Table 2: Effect of exposure to sound on systolic blood pressure (SBP)

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The DBP 5 minutes after arrival (at rest) in group Ia was significantly higher than that of group Ib and control. On subjects' exposure to noise at 60dB, there was no remarkable effect on the DBP at rest of each of the groups. At 90 dB, there was a remarkable increase to 18 mmHg in DBP of control group but very minimal increase in groups Ia and Ib when compared to DBP at rest. On further exposure to noise at 102 dB, there was a significant increase in all groups. There was a 16 mmHg increase in group Ia, 11 mmHg in group Ib, and 29 mmHg in the control group when they were all compared to their DBP at rest respectively [Table 3].
Table 3: Effect of exposure to sound on diastolic blood pressure (DBP)

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HR at rest in all groups was the same. On subjects' exposure to sound at 60 dB, the differences were not significant from each other. At 90 dB, there was a remarkable increase in HR in both groups Ib and control and they were significantly higher than that of group Ia. On further exposure to sound at 102 dB, there was also a significant increase in all groups when compared to their HR at rest. The increase was as high as 8.7 bpm in group Ia, 19.5 bpm in group Ib, and 19 bpm in control when compared to HR at rest, respectively [Table 4].
Table 4: Effect of exposure to sound on heart rate (HR)

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Among the control group, 78% were able to perceive sound at 60 dB, 18% at 90dB, and 4% at 102 dB. This means that two (2) subjects in the control group that used earphones could not perceive sound at 60 and 90dB. In group Ia, none of the subjects could perceive noise at 60dB, 31.7% perceived sound at 90dB while 68.2% perceived sound at 102 dB. The subjects in this group Ia does not perceive sound within the normal range. So, they could only perceive sound from 90 dB and above which therefore shows that 100% of the subjects in this group have some degree of NIHI. In group Ib, 28.6% were able to perceive sound at 60 dB, 50% at 90dB and 21.4% at 102 dB. This result shows in this group Ib, 71.4% of the subjects have some very minor degree of NIHI though this was however not reflected in the hearing function test [Table 5].
Table 5: Sound perception among the various groups

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  Discussion Top

Noise pollution is increasingly being recognized as a physical factor in the environment that is injurious to many aspects of health. [3] Our result showed a significant increase in systolic blood pressure (SBP), diastolic blood pressure (DBP), and heart rate (HR) in control and experimental groups Ia and Ib when exposed to sound. However, there was no significant increase in experimental group Ia SBP at rest when compared to 102 dB. This is in agreement with the work of many researchers that has shown that noise significantly increases blood pressure. [6],[7],[8]

Some studies observed a rise only in systolic BP [9],[10] while we found a significant increase in both systolic and diastolic BP in response to sound. Babisch et al. [11] did not see any association between noise and blood pressure, whereas Elise et al. [12] observed an insignificant increase in blood pressure.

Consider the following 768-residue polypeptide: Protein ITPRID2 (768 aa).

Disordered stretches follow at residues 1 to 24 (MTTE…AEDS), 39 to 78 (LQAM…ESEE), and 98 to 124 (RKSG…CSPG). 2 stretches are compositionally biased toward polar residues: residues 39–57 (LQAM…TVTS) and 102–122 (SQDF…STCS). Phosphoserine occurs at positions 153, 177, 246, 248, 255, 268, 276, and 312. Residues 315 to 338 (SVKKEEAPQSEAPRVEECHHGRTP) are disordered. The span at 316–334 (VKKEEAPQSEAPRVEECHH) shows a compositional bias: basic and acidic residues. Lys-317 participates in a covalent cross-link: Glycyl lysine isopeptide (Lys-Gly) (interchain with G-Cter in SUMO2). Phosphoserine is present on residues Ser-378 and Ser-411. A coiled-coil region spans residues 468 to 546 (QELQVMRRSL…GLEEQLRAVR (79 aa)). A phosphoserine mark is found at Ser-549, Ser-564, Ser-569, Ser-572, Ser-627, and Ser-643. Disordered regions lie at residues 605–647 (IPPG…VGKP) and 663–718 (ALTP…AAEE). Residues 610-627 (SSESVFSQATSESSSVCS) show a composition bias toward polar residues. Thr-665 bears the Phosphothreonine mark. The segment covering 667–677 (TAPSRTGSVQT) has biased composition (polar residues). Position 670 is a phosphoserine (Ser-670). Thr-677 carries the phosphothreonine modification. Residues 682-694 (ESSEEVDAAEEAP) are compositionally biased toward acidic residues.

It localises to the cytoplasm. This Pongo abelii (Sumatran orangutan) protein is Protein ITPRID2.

The possible mechanism for increase in blood pressure is not yet fully understood but the following mechanism could contribute: The catecholamines released from adrenal medulla as a result of activation of adrenergic system, the effect of suprarenal glands steroids, angiotensin and also the direct effect of noise on arterial wall tension influence the blood pressure and heart rate. [13] Stimulation by noise, through sympathetic nervous system, causes an elevation of blood pressure by an increase in total peripheral resistance and myocardial contractility. [14] Thus, repeated stimulation with noise could then accelerate the development of structural vascular changes in the peripheral resistant vessels and by this mechanism possibly create a permanent blood pressure elevation to hypertensive levels. [15]

Noise undoubtedly induces vasoconstriction of peripheral arteries. Exposure to noise over a period of time prevents individuals from the subsequent development of hypertension from noise as a stressor. The possible mechanism through which this is brought about could be due to unresponsiveness of the ear to low decibel of noise because when the sound level was increased to 102 dB there was an observable effect on the blood pressure. However, those with no previous exposure to noise had elevated blood pressure to hypertensive levels on exposure to sound at low decibel. This implies that, noise as a stressor in the development of hypertension acts through the auditory pathway.

Hearing loss due to noise exposure in an environment is extensively presented in the current literature. Many authors correlate noise, loss in auditory function perception and exposure to noise in relation to the environment. [16],[17] Mechanism of ear impairment involved is repeated barotraumas which affect the middle ear leading to low frequencies impairment. Noise-induced hearing loss (NIHL) accrues progressively and often unnoticed until it has reached a certain degree. The main site of impairment is the outer hair cells of the cochlea, where the damage is irreversible. [18] Since NIHL is irreversible, the main form of treatment is prevention. Central transmission is not affected in those who have been exposed to environmental noise for several years though, there is a significant association between noise exposure and prevalence of NIHL, which is as a result of damage to peripheral cochlear organ.